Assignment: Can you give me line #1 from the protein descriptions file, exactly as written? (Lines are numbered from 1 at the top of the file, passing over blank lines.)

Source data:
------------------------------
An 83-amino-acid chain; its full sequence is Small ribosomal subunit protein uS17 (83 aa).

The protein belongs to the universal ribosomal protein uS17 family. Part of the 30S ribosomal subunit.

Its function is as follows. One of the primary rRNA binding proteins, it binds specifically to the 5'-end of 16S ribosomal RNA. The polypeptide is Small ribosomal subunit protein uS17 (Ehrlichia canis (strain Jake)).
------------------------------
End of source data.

An 83-amino-acid chain; its full sequence is Small ribosomal subunit protein uS17 (83 aa).